Daido Moriyama | Vintage prints from the 80’s

Date: Mar 16 – Apr 13, 2024
Location: Taka Ishii Gallery Photography / Film

Taka Ishii Gallery Photography / Film is pleased to present Daido Moriyama | Vintage Prints from the 80s from Saturday, March 16 to Saturday, April 13. Moriyama’s 19th solo show at Taka Ishii Gallery and his first in four years, the exhibition will feature 18 vintage prints produced in the 1980s.

I was unable to clearly envision the era I was living through, and my faculties began to steadily decay and atrophy. As always, it wasn’t a question of not being able to find the exit, but of not being able to locate the entrance. Then one day I found myself standing there all alone, nothing remaining but a dusty camera and the sun above. When this simple truth struck me that sunny day, it was a critical turning point. Without hesitation, I stood in the light, camera in hand. Below me was my shadow, and that was all I needed. From that moment on I was back on my path, which led me to the photo book Light and Shadow. From there, I re-embarked on a journey that I believe will never end.

Daido Moriyama, Memories of a Dog, Kawade Shobo Shinsha, 2001, p. 260.

In 1972, Moriyama published the photo book Farewell Photography, which represented a zenith of the iconoclastic photographic style characterized as are, bure, boke (rough, blurred, and out-of-focus). However, he subsequently fell into a slump as he wrestled with an uncertain relationship to his artistic medium. During this time he was approached by Akira Suei, then editor-in-chief of Shashin Jidai (published by Byakuya Shobo), and in 1981 Moriyama embarked on a series titled Light and Shadow which was serialized in the magazine. These works depicting everyday subjects such as flowers, cars, and street signs were compiled into a photo book of the same name the following year, and won the Photographer of the Year Award from The Photographic Society of Japan. True to its title, the work harks back to the origins of black-and-white photography, when everything consisted of gradations of light and shadow, and its crisp images vividly capture the innate textures of each of its subjects. In 1982 and 1983, Moriyama’s series Memories of a Dog ran in Asahi Camera, and the photographs were accompanied by his autobiographical texts. In 1987 he published the photo book Journey to Nakaji, a tribute to fellow photographer and Osaka native Nakaji Yasui. Seeking to re-examine the essence of photography and reconnect with the medium, Moriyama published Lettre à St. Lou in 1990, expanding on the themes of Light and Shadow and exploring the techniques of one of the fathers of photography, Joseph Nicéphore Niépce. Moriyama also ventured into new collaborative territory, teaming up with the fashion brand Hysteric Glamour on the project Daido hysteric. In this exhibition, we invite you to appreciate Moriyama’s prints from the 1980s, a crucial phase in the career of one of Japan’s acknowledged masters of photography.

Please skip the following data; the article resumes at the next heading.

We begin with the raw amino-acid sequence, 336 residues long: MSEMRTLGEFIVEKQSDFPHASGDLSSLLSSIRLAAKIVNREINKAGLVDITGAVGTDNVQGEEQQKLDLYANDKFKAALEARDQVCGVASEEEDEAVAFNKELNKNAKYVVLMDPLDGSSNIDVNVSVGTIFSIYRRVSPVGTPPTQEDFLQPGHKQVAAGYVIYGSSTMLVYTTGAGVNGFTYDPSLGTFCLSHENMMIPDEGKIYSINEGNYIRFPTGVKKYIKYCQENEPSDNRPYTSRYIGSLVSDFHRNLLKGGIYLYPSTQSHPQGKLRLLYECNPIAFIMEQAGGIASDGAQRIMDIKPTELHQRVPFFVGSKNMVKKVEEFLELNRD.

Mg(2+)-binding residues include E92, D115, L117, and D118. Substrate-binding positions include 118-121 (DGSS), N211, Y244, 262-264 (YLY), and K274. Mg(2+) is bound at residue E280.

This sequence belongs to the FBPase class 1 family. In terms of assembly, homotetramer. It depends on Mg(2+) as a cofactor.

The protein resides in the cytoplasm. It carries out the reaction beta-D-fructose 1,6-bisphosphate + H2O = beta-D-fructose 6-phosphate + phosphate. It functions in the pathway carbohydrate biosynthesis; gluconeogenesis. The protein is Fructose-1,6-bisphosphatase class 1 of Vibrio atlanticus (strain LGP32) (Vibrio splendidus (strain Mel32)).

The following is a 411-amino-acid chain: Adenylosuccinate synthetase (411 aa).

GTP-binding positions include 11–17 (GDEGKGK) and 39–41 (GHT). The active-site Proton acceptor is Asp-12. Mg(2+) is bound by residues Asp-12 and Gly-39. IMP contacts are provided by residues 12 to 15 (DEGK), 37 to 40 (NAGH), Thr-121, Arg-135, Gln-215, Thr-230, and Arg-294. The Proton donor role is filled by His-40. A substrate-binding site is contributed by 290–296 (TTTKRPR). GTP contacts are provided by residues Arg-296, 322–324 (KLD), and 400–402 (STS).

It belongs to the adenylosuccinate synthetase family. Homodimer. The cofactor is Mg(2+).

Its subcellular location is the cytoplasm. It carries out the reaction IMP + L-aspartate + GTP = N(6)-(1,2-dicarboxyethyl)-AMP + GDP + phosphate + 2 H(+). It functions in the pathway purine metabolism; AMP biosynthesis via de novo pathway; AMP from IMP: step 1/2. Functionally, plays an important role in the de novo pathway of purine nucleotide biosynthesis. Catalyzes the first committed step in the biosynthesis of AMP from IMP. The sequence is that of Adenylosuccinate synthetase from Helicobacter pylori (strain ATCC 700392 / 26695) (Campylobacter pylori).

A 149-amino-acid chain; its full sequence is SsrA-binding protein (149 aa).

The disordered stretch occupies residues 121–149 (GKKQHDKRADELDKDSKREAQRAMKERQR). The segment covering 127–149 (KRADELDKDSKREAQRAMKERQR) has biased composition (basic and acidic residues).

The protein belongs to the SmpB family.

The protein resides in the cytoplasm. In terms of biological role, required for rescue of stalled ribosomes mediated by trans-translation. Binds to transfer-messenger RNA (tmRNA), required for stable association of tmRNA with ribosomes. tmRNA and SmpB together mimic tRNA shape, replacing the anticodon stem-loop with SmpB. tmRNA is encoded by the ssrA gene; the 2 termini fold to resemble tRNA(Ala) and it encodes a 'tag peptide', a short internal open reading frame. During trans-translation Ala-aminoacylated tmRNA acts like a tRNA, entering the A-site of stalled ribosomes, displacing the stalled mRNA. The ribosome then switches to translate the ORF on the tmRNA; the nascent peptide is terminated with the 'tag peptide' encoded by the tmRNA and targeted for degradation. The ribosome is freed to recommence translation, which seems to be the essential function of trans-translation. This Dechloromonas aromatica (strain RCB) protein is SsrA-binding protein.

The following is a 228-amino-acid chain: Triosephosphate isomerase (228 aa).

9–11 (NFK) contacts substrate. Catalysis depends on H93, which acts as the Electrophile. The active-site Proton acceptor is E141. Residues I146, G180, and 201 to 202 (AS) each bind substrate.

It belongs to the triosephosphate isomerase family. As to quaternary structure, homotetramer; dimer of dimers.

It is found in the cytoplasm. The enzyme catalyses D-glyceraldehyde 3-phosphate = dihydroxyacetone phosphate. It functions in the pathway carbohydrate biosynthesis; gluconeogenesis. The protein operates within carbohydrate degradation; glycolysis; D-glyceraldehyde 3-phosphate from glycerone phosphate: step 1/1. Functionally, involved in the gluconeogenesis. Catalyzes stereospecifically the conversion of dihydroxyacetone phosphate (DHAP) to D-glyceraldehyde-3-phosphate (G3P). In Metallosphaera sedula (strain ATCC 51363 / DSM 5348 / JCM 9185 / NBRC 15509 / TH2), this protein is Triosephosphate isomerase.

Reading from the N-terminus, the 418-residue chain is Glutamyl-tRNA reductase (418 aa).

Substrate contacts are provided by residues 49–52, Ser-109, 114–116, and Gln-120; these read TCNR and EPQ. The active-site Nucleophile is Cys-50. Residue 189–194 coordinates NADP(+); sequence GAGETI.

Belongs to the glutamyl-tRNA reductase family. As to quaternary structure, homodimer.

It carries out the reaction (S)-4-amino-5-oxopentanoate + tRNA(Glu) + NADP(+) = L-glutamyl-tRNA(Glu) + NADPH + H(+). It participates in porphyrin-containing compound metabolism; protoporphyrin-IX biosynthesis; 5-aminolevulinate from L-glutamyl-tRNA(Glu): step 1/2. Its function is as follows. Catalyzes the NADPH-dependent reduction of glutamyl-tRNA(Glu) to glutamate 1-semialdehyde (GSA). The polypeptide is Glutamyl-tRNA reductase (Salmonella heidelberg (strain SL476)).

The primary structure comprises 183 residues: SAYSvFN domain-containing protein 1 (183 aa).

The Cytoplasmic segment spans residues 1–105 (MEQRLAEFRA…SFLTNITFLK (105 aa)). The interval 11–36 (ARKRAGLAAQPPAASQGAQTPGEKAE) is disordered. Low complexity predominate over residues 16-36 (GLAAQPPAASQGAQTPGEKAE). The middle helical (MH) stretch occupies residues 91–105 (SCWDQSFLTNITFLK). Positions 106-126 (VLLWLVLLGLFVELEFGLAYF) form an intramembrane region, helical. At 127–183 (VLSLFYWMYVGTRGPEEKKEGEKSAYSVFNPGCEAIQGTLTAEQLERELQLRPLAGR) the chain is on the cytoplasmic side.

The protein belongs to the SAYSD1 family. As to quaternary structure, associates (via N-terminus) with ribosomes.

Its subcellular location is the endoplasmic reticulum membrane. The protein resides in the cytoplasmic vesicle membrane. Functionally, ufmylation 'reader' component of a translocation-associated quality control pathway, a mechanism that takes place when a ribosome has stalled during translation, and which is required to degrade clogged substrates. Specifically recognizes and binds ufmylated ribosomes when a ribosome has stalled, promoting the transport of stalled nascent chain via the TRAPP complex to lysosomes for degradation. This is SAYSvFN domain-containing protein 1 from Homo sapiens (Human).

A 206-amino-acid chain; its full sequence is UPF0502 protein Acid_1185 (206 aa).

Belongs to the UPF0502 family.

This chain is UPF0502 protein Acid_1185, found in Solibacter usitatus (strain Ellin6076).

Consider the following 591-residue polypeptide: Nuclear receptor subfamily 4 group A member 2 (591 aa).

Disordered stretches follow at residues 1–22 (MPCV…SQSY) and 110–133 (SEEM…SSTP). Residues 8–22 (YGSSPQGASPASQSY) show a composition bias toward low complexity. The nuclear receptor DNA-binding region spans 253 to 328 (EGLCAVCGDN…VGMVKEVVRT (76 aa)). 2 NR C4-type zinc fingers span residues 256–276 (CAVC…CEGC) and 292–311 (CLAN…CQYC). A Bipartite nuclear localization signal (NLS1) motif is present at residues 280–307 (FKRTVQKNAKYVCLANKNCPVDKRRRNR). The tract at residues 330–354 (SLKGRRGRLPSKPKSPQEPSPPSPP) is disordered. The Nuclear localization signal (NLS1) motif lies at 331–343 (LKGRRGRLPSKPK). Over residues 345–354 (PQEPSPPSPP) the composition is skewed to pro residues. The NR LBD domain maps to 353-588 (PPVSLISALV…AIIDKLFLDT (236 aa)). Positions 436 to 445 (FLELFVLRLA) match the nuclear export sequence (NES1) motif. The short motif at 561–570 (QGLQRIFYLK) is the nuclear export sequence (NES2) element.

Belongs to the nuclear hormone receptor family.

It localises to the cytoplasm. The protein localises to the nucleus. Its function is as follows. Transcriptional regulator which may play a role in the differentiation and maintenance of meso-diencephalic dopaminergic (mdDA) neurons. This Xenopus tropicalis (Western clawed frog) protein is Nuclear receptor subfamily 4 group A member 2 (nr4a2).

Daido Moriyama was born in Ikeda, Osaka in 1938. He first trained in graphic design before taking up photography under Takeji Iwamiya and Eikoh Hosoe as an assistant. He became an independent photographer in 1964, publishing Nippon Gekijō Shashinchō (Japan Theater Photo Album) in 1968 and Shashin yo Sayounara (Farewell Photography) in 1972; the work showed the darker sides of urban life and the city. He has had a radical impact on the photographic and art world in both Japan and in the West, with his expressive style of ‘are, bure, boke’ (rough, blurred and out-of-focus) and of quick snapshots without looking in the viewfinder. His solo exhibitions include “William Klein + Daido Moriyama,” Tate Modern, London (2012); “On the Road,” The National Museum of Art, Osaka (2011); “Daido Retrospective 1965-2005 / Daido Hawaii,” The Tokyo Metropolitan Museum of Photography (2008); Centro Andaluz de Arte Contemporáneo, Sevilla (2007); Foam, Amsterdam (2006); Fondation Cartier pour l’art contemporain, Paris (2003); Fotomuseum Winterthur (2000); San Francisco MOMA (1999, travelling to The Metropolitan Museum, New York). He is a recipient of The Hasselblad Foundation International Award in Photography (2019); the Lifetime Achievement award at the 28th Annual Infinity Awards from International Center of Photography, New York (2012); The Culture Award from the Deutsche Gesellschaft für Photographie, Cologne (2004); The Photographic Society of Japan Lifetime Achievement Award (2004); the Mainichi Art Award (2003) and the Japan Photo Critics Association Newcomer’s Award (1967).

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